Where Did Summerville Go?
Where Did Summerville Go?
Once upon a time in a place not so very far away there was a nice village named Summerville. Its name went away, but the place is still there. All of the land East of the Passumpsic River was a separate village in the Town of St. Johnsbury called Summerville. In the 1870's and on, this was a bustling village with its own industry and not as dependent on E&T Fairbanks and Co. as the rest of St.Johnsbury was. The Ely Fork & Hoe Company which made tools and implements was a big employer in the village. There was a big lumberyard all around the plant. You can still see the smokestack and remains of the building behind the old East End Market building near the light on Portland St. In later days, this was bought out and called True Temper.
The Portland & Ogdensburg Railroad cut through the heart of Summerville on its way through Crawford Notch and on to Portland, Maine. A wooden covered bridge that took the trains from the station in St. Johnsbury over to Summerville was intentionally burned in the 1927 flood in an attempt to save the road bridge next to it. That failed and both bridges were lost. This later became the Mountain Division of the Maine Central Railroad. The tracks are still there although long abandoned.
Summerville had its own school, which still stands on Portland St. and is now called the Cornerstone School and is still in use. It had its own Post Office and several stores. Across Weeks Ct from what is now St. Johnsbury Animal Hospital was Weeks General Store. When you go by you can tell it was once a store,even though now somebody's home. The Boomer Block had many businesses and was down underneath the Portland St. Bridge. There was a tavern there for many years with mirrors covering the walls. That closed and another very dark saloon (The Drawing Room) opened there. A fire destroyed the building from a cigarette not put out properly.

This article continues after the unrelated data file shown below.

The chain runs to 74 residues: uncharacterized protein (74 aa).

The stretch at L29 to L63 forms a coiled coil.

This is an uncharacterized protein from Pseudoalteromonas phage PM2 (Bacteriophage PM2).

Summerville existed no more after 1910 when it lost its own village designation and became a part of St. Johnsbury proper. Maple Grove moved over to Summerville from Western Avenue and grew to be a company known worldwide for its maple products.
And on the outskirts of what was once Summerville, at 1161 Portland Street, is now a place called Kingdom Animal Shelter. That building was built in 1970 as a regional office for Prudential Insurance. It remained that for many years and then in later years became the offices of RCT for a time. After a period of time with the building closed and up for sale, it was donated by Julie and Peter Murphy to KAS for the shelter.
And so now you know where Summerville was...and still is, minus its name but including its new addition of Kingdom Animal Shelter. There was a building that stood on the property back in the Summerville days of which part of the foundation is still there. I have heard that it was also a maple products producing building, so I am currently doing some research on it to see what it was and what it was called.